Also available on Xbox One and Windows
Review written by Stephen Deck; originally published 10/15/2020 on Teacher by Day, Gamer by Night
Resident Evil 3: Nemesis is an iconic game not only for the Resident Evil franchise but for the survival horror genre as a whole. Even folks who haven’t played it are usually familiar with the titular character’s deep growl of “STARS!” With the smashing success of the previous remake of Resident Evil 2, it only makes sense that Capcom would have immediately begun work on remaking the third entry in the series especially considering that Resident Evil 2 and Resident Evil 3 take place at the same time in the same city.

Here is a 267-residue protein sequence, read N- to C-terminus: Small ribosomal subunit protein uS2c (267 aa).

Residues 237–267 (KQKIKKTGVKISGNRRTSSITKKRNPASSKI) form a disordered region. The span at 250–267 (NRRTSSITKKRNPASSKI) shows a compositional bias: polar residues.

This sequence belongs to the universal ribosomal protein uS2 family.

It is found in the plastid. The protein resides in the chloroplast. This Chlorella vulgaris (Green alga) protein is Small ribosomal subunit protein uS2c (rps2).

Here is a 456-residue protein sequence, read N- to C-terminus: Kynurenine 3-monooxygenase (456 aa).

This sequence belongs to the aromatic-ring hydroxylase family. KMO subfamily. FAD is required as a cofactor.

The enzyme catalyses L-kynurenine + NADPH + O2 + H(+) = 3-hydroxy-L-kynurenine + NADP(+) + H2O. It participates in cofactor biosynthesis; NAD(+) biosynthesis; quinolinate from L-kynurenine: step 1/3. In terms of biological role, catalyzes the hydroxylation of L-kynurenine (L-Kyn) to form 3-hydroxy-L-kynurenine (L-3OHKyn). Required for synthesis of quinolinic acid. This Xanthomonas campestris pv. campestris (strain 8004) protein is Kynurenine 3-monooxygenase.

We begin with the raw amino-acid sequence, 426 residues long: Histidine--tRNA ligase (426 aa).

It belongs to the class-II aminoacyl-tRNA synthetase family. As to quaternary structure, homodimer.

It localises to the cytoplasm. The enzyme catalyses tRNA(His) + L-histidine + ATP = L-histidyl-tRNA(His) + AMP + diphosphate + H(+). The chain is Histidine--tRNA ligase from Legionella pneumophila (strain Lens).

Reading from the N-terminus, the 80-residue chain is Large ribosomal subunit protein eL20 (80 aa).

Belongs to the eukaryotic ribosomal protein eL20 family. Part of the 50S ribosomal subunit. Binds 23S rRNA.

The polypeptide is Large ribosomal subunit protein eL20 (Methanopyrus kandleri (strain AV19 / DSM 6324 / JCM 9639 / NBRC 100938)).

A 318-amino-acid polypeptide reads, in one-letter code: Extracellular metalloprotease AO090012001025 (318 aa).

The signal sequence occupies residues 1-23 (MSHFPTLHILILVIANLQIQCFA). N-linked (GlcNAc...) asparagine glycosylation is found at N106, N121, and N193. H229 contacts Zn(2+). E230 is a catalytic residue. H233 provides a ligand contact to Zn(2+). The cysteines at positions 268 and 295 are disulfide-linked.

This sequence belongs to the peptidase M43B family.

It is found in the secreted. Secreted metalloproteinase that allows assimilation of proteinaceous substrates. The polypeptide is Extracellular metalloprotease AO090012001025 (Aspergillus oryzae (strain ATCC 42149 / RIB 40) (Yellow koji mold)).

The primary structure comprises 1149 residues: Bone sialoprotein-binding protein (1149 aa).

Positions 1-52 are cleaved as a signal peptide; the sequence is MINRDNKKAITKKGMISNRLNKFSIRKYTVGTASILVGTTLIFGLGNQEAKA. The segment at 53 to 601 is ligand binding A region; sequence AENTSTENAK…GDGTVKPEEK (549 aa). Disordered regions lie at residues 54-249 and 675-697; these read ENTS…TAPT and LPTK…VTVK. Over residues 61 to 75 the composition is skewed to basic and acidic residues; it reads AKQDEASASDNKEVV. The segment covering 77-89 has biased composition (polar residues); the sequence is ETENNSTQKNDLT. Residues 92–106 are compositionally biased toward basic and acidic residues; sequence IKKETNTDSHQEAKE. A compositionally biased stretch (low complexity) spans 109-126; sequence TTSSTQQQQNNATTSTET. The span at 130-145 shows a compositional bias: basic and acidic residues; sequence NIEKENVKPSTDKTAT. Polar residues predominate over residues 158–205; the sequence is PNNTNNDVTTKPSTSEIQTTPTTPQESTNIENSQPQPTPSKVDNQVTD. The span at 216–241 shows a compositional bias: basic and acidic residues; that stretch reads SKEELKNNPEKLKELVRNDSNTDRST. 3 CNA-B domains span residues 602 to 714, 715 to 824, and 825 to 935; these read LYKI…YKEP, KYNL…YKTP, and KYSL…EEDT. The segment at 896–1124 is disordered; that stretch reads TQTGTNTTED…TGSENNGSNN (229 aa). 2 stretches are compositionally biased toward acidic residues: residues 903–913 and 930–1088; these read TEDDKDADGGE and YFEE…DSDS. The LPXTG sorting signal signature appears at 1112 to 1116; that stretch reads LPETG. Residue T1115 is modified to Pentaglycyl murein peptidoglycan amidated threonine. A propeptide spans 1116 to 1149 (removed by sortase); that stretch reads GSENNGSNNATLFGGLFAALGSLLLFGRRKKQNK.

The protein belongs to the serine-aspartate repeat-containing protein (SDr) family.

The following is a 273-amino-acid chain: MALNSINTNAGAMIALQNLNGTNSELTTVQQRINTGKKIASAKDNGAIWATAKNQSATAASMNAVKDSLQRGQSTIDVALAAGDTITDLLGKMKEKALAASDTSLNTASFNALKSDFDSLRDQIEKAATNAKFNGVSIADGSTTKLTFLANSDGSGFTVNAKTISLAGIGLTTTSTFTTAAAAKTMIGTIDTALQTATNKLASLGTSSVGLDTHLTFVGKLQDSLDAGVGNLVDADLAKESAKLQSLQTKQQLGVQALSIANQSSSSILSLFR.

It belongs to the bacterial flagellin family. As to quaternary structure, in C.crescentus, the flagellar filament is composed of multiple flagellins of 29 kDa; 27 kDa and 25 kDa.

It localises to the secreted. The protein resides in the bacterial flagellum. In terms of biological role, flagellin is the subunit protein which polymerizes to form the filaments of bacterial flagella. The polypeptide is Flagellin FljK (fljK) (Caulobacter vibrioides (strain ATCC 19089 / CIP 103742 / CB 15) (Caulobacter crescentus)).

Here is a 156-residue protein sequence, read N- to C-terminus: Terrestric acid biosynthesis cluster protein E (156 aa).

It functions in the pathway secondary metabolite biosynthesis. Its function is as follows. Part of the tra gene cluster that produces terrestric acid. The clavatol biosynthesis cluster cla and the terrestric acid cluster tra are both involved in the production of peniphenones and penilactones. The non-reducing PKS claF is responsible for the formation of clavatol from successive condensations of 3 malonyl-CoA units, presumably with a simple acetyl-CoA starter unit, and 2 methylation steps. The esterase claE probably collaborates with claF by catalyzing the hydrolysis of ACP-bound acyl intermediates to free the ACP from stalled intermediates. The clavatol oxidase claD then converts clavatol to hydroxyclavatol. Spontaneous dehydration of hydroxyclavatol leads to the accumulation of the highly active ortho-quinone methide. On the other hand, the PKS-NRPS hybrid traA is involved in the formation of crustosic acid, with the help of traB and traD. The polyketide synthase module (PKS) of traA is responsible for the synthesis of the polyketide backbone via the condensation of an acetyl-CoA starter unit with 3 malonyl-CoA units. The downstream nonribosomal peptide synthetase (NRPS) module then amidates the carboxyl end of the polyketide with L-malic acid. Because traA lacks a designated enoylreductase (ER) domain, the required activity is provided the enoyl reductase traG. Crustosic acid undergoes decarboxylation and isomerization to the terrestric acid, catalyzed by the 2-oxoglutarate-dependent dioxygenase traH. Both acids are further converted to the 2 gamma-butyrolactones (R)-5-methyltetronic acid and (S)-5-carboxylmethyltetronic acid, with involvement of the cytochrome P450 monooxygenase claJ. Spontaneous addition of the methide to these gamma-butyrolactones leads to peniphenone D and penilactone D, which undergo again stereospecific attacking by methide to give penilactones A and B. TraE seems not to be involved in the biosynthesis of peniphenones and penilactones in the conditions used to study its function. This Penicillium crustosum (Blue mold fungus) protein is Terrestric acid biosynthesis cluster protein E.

I’m a huge fan of Resident Evil and the survival horror genre as a whole, so I’m a little biased, but this game really does feel like a nearly perfect package. The visuals are stunning, the voice acting is top-notch, the motion capture is incredible, and the overall atmosphere of the game is nearly perfect. It’s every bit Resident Evil 2’s equal. At the game’s beginning, you start in a first-person perspective reminiscent of Resident Evil VII: Biohazard, and that’s how they introduce Jill Valentine, badass supercop on the Raccoon City Police Department’s Special Tactics and Rescue Service team and one of the few survivors of the Arklay mansion incident from the first game which took place two months earlier just outside of Raccoon City. In those two months, patients started showing up at the Raccoon City hospital with a mysterious illness that caused severe fever, rapid necrosis, and hyperphagia (or excessive hunger). At the same time, incidents of brutally violent murders were spiking. The city was facing an outbreak of the T-virus, a secret biological weapon developed by the multinational corporation, Umbrella. What’s worse, though, is that a super bioweapon codenamed Nemesis has been dispatched by Umbrella to hunt down and permanently silence the few surviving members of S.T.A.R.S., the elite RCPD team that had investigated the Arklay mansion.